Climate-smart agriculture is one of the reliable solutions to climate change, an agricultural expert and a farmers representative have said.
Speaking during an interaction with journalists on the sidelines of the seventh Climate Change and Development in Africa (CCDA-VII) conference underway in Nairobi, International Research Institute (IRI) participatory researcher John Recha, said across Africa global warming is taking place at a higher rate than previously thought and urgent appropriate action should be taken.
According to the Intergovernmental Panel on Climate Change (IPCC) 2018 report released this week the world is “already seeing the consequences of one degrees celcius of global warming through more extreme weather, rising sea levels and diminishing Arctic sea ice, among other changes.”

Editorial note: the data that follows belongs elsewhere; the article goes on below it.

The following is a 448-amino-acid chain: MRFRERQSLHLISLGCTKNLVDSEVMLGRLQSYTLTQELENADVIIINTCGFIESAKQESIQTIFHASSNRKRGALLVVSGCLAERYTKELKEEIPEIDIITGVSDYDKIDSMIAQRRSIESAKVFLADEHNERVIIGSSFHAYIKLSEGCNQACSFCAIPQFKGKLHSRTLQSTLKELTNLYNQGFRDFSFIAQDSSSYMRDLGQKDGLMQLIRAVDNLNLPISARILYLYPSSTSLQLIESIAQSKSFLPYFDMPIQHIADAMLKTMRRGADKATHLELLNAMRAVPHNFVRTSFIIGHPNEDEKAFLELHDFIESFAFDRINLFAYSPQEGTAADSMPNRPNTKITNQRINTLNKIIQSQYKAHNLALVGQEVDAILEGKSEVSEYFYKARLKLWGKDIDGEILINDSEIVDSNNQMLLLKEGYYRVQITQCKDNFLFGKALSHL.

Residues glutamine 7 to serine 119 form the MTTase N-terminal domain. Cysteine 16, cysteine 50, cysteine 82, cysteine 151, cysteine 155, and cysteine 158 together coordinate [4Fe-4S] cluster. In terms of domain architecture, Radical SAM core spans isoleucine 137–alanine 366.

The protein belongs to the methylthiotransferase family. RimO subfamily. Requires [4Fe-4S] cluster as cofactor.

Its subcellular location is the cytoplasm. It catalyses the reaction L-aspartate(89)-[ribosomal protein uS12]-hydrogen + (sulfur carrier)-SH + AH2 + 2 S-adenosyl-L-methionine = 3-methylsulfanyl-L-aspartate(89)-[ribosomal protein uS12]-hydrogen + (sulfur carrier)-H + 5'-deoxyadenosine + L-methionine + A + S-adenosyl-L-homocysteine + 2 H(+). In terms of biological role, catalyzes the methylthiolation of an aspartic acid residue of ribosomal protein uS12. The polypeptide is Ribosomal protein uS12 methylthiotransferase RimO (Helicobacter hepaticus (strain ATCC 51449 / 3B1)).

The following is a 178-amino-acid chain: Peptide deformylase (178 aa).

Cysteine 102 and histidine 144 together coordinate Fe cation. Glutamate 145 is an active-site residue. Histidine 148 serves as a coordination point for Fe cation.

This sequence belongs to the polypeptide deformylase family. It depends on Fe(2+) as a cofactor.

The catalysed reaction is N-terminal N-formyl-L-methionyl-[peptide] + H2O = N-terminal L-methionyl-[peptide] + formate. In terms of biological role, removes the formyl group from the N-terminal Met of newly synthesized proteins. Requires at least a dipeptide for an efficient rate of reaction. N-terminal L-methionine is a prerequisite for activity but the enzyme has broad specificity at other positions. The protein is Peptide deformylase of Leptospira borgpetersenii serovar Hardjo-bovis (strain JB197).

Recha told the journalists that changes in rainfall patterns result in harvest losses.
“Failure to plant in the first week of the rainy season means 20 to 30 percent of the yield is lost. The soil loses its nutrients through leaching,” he said.
In an interview, Justus Lavi Kenya, national general secretary for Small Scale Farmers Forum (KESSFF), a grassroots village-based network of smallholder farmers, said farmers in the country are mostly affected by droughts and floods.
“Small scale farming is rain-fed dependent. Whenever there are droughts, small scale farmers are in trouble. When there are floods, small scale farmers are in trouble again. In arid and semi-arid areas of East Africa, during the ripening time of crops when they need water badly, there is no water,” he said.
Currently, CGIAR formerly known as Consultative Group for International Agricultural Research—a global partnership of organisations that research for a food secured future—is working with farmers in some parts of Africa, including Malawi to empower farmers with agricultural climate change adaptation innovations for increased yield output.